There was yet another confrontation between Prince George's and Montogomery county commissioners on the Washington Suburban Sanitary commission yesterday as the group failed to agree on a new schedule of rates to cover the rising costs of new water and sewer connections to suburban Maryland homes.

After two months of study, the commissioners were scheduled to vote on a new, graduated rate structure to replace a rate schedule that is costing the agency $40.000 a week, according to commission general manager Robert & McGary. But the three Prince George's commissioners, who already had held up a vote on the new rates for two weeks, announced that they could not support the new rate structure, and instead endorsed a separate proposal

The result was a impasse.

Montgomery commissioners David R. Section, Vera Berkman and Bert Cumby, as in previous meetings, accused the PrinceGeorge's delegation of atempting to hold up the rate increases because of their potential political effect on Prince George's County Executive Winfield M. Kelly Jr. who is locked in a tight battle for reelection.

Prince George's commissioners, in effect agreed. Each said that they were unable to support the new graduated rates because the highest of the charges for new sewer hookups $4,125, an increase of almost 400 percent over the current base rate of $1,0595 - had been the subject of much publicity and public misconception.

To avoid passing the $4,125 charge which would affect only a small number of persons who built homes on vacant lots in developed areas-the Prince George's delegation instead advocated a plan tha would have charged the average home buyer $500 more for a sewer hookup than under the graduated proposal

Both proposals failed to pass as Montgomery and Prince George's commissioners spilt 3 to 3 on three separate votes.

Afterward, Prince George's Commissioner Andrew M. Vislosky pointed out that there was an essential difference in the political situation of the two county executives.

"Montogomery County has a lame - duck executive," he said, referring to James P. Gleason, who is retiring, "and we have one that's running for reelection."

McGary told the commission he was "appalled " by the deadlock. "Are you really going to sit here and pass on this? he asked the commissiners.

"It's obvious that someone is going to have to change their minds."

The commissioners respond by eaucusing behind closed doors for 10 minutes, but still failed to reach a solution.

WSSC Chairman Johanna Norris said later that she believed the graduated structure would "pass another day. But we can't go forward with it now." In an interview after the meeting, Norris said she was in favour of graduated rates, but would continue to support only a flat rate rise from $1,095 to $1,615 this year.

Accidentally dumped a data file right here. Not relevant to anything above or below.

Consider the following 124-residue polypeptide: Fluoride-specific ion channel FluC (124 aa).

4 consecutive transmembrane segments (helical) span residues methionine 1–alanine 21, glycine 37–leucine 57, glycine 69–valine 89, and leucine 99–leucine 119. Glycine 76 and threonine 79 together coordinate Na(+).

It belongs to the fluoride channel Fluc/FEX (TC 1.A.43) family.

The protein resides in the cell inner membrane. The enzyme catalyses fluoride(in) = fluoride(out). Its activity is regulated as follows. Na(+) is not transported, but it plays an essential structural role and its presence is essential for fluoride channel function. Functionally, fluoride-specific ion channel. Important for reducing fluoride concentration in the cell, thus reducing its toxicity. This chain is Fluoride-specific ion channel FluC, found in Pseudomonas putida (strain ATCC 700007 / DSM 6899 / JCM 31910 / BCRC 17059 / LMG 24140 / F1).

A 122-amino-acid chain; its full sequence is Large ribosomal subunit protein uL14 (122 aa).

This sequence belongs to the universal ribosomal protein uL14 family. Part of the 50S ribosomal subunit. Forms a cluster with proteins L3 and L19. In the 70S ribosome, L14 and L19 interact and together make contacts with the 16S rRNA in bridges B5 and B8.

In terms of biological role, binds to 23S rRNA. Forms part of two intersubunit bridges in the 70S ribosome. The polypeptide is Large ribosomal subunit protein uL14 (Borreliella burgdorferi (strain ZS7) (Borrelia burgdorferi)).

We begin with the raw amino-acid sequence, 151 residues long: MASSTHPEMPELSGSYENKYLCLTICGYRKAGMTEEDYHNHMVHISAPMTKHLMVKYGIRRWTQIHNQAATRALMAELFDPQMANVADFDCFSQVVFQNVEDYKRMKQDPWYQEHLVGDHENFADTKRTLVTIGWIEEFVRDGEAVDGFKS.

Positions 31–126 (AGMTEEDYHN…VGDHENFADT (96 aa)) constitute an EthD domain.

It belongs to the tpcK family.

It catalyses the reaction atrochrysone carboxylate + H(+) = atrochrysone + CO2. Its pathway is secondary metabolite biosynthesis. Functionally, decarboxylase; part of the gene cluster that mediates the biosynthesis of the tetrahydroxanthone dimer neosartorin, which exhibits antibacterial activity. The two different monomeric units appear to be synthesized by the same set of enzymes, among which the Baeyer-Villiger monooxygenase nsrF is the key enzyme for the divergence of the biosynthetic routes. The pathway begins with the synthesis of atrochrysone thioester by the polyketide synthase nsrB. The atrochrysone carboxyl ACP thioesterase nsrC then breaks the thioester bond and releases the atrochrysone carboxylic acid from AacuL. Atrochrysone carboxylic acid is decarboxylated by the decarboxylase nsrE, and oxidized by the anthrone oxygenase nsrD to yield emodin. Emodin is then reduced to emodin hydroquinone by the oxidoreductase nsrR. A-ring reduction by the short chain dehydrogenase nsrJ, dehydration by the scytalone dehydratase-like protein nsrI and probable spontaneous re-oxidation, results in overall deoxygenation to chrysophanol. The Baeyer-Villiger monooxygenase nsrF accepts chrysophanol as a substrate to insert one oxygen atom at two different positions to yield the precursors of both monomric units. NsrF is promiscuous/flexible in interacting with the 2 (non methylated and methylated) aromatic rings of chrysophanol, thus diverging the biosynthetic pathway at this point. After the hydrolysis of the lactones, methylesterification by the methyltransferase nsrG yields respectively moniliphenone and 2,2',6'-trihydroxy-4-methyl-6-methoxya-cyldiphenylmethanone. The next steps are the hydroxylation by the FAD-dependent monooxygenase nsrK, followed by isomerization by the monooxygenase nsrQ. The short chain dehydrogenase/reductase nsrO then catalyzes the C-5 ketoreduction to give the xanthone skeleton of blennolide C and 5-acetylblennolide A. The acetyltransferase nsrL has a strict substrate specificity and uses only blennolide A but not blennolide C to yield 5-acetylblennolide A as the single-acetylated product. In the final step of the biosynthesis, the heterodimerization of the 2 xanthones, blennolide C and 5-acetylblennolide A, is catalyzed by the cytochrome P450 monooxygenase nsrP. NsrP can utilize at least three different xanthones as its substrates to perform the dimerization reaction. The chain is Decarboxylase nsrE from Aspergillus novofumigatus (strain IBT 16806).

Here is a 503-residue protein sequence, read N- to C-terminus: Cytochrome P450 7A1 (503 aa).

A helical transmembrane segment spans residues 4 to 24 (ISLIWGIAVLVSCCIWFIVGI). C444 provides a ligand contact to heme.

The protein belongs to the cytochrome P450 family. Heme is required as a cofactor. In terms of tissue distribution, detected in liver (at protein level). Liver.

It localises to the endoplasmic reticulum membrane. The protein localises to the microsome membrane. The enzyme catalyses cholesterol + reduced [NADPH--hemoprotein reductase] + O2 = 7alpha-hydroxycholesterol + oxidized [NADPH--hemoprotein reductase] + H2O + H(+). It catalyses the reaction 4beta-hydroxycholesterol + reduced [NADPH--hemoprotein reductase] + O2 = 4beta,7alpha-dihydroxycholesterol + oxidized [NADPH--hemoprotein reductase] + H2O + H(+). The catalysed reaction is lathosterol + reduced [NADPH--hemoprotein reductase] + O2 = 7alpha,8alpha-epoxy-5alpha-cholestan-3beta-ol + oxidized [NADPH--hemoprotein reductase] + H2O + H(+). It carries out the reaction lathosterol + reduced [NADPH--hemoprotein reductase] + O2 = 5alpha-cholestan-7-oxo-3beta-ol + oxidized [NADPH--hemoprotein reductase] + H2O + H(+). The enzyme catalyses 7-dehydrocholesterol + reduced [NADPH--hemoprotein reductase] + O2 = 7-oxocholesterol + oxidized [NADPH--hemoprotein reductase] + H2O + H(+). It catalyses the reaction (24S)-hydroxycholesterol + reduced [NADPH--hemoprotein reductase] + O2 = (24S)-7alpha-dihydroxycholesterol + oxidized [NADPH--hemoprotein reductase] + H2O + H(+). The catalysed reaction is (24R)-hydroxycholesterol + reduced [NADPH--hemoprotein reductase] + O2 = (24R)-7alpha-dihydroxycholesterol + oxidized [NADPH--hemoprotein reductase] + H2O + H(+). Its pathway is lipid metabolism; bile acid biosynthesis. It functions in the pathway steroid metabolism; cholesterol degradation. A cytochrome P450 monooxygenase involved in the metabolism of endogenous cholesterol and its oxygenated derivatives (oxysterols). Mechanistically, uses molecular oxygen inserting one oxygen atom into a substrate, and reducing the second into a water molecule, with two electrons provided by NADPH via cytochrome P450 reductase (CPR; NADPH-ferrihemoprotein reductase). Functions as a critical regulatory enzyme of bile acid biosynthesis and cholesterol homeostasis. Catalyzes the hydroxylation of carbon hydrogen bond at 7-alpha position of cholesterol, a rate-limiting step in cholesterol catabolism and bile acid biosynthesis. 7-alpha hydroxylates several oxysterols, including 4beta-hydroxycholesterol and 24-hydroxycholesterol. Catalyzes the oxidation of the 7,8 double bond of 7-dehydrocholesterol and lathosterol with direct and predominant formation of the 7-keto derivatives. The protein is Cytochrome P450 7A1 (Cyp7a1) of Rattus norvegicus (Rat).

Public misconceptions about the $4,150 rate - and the political effect of that publicity, shesaid - forced her and the other Prince George's commissioers to vote against the graduated plan.

"I think the one big fear by the public is the $4,100 rate," said Vislosky before the commission. "And that is Why I cannot vote along with Montgomery couty."

The proposal favored by McGary and the Montgomery commissions would have raised connection rates for few homes in undeveloped areas from $1,095 to $1,100. Rates for connections for existing homes with septic tanks would have risen to $1,525 and connections for new houses in developed areas would have jumped to $4,150.

Norris opened debate on the new rates by rading a four-Page letter from Prince George's county chief administrative officer Robert E. Wilson including a list of questions about the graduated rates. The letter recommended that the commissioners leave sewer hookups at their present rate, for existing homes and raise them to $1,615 for all new developments while the questions were studied.

Kelly endorsed Wilson's recommendation Tuesday. as did the Prince George's County Council.

But Scotton and Berkman, both Montogomery commissioners, immediately attacked the proposal. Pointing out that each county had had two-months to study the proposals, Berkman said it was "not necessary to answer Mr. Wilson's questions," because most of them had been already addressed by the WSSC staff. In any event, she said, it was the responsibility of the commissioners to clear up' questions about the rates and be prepared to vote when the issue came up.

The current impasse continues a feud between Montgomery and Prince George's commissioners that has been fought over two separate issues in the past several months. In September, Montgomery refused to approve $500 million in water and sewer projects in Prince George's because Prince George's would not approve Montgomery's building plan for sewer treatment facilities.